Every June, companies all over the world change their logos to rainbows in celebration of Pride – a global celebration of the LGBTQIA+ community and their cultural, political, and environmental impact on the world.
During Pride month, our Instagram and LinkedIn feeds become colourful, speciality Pride products are launched, and visual merchandising displays celebrate the rainbow symbolism alongside supportive slogans. But without tangible actions and deep-rooted initiatives around businesses supporting the LGBTQIA+ community, there’s something problematic about these temporary brand updates, and it’s become recognised as “rainbow washing.
What is rainbow washing?
Rainbow washing is when a company uses LGBTQIA+ imagery and symbolism to promote their products or services, without actually supporting the community in any meaningful or evidence-backed way. This can include things like changing a company’s logo to a rainbow version, releasing rainbow-themed products, or running ads featuring LGBTQIA+ people. When companies rainbow wash, they are using the community as a marketing tool, without actually doing anything to help them; not treating them as equals, but more like a commodity, making it more difficult for the necessary changes needed to be made.
The problem with performative activism
Rainbow-washing facilitates people, governments, and corporations that don’t tangibly work to support LGBTQIA+ communities at any other time during the year to capitalise on the globally renowned Pride visuals and messaging throughout June and call it allyship.
The LGBTQIA+ community faces challenges and discrimination that persist beyond the confines of June, and their fight for equality and acceptance should not be reduced to a temporary trend or marketing opportunity. Performative activism can be misleading and damaging, as it creates an illusion of progress while diverting attention from the ongoing struggles faced byLGBTQIA+ individuals. It is important to distinguish between genuine support and mere tokenism. Allies should actively engage in efforts that promote inclusivity, such as supporting LGBTQIA+ -owned businesses, advocating for equal rights legislation, and amplifying LGBTQIA+ voices and experiences.
There are a number of examples
As with any marketing trend, there are many companies that have been called out for rainbow washing. In 2019, US fast food chain Chick-fil-A was accused of rainbow washing after releasing its rainbow-themed chicken sandwich in celebration of Pride Month. The controversy here was that the company has a long history of donating to anti-LGBTQIA+ organisations. In 2012, Chick-fil-A donated $1.8 million to the Fellowship of Christian Athletes, an organisation that opposes same-sex marriage. The company’s CEO, Dan Cathy, publicly made homophobic statements in the past. The backlash against rainbow-coloured chicken sandwiches was swift and strong, with many people calling for a company boycott, and some cities protesting against Chick-fil-A from opening new restaurants. In the end, Chick-fil-A decided to discontinue the sandwich.
Another example of rainbow washing is the American retail corporation Target. In 2016, Target released a line of rainbow-themed merchandise to celebrate Pride Month. However, the company was criticised for not donating any of the proceeds from the merchandise to LGBTQIA+ organisations.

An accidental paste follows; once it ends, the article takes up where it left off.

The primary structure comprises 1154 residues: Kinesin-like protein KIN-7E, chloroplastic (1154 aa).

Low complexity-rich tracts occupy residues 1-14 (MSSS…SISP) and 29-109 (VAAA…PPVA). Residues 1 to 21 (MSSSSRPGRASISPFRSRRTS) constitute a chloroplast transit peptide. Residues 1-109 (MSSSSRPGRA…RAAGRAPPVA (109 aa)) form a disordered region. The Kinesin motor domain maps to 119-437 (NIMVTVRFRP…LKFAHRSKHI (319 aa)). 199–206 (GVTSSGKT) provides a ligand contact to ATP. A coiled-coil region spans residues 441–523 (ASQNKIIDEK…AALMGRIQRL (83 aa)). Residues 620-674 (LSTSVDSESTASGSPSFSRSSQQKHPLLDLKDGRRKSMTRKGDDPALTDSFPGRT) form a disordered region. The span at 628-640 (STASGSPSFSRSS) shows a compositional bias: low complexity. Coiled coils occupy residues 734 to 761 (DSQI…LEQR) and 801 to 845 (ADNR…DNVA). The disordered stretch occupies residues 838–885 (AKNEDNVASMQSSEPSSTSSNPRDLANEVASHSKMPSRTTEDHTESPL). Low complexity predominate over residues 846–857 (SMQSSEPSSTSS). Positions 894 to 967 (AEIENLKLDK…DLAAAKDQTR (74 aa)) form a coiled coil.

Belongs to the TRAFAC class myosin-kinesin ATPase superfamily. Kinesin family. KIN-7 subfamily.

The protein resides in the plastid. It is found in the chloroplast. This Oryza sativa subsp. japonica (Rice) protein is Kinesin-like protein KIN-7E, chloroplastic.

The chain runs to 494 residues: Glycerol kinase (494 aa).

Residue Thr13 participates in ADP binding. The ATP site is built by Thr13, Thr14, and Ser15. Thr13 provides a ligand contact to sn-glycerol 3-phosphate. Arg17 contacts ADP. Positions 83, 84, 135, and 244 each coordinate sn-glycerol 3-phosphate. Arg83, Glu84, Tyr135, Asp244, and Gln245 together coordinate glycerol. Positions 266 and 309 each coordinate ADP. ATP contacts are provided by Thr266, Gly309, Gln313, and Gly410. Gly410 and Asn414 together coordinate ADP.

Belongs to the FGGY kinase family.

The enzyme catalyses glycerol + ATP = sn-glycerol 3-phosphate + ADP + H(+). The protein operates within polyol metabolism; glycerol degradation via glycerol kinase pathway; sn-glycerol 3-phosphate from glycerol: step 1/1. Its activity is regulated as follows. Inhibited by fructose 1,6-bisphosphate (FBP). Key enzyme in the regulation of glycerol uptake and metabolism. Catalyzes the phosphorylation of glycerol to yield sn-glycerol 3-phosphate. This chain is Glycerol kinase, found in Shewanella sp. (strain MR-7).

Target defended its decision, saying that it wanted to “celebrate Pride Month in a way that is meaningful to our guests.” However, many people felt that Target was missing an opportunity to do something more. In the years since Target has made some changes to its policies. In 2017, the company announced that it would start donating to LGBTQIA+ organisations. Target also began offering equal benefits to same-sex couples.
There are of course many, many more. It is important for people to be aware of rainbow washing to be able to truly align their purchasing power with their values, and support companies that actually care.
Some key tips for identifying rainbow washing:
- Look for actions, not just words. Are the company’s commitments going beyond marketing campaigns to help the LGBTQIA+ community? Are they donating? Are they hiring LGBTQIA+ people?
- Ask about the company’s policies. Do they have a non-discrimination policy that includes sexual orientation and gender identity? Do they offer equal benefits to same-sex couples?
- Do some research. Do they have a history of donating to anti-LGBTQIA+ organisations? Have their executives made homophobic or transphobic statements?
In addition to the tips above, there are a number of things that you and/or your business can do to become an ally.
Donate or volunteer your time. There are many ways to volunteer your time to support the LGBTQIA+ community. You can visit a local LGBTQIA+ centre or get involved in a political campaign supporting LGBTQIA+ rights.
Educate yourself. Many resources are available to help you learn more about the LGBTQIA+ community.
Speak up when you see someone being harassed or discriminated against because of their sexual orientation or gender identity. Let the person know that you support them and that you will not tolerate discrimination in your workplace or anywhere else.
Remember, you can help to make the world and your company a more inclusive place. Not only in June. You have the power, and this responsibility extends far beyond the month of June. While Pride month serves as a significant time for raising awareness and celebrating the LGBTQIA+ community, it is essential to recognise that the pursuit of inclusivity should be a continuous effort throughout the year.
Inclusive actions and allyship should not be confined to a single month or limited to symbolic gestures. Creating a more inclusive world requires ongoing commitment, education, and advocacy.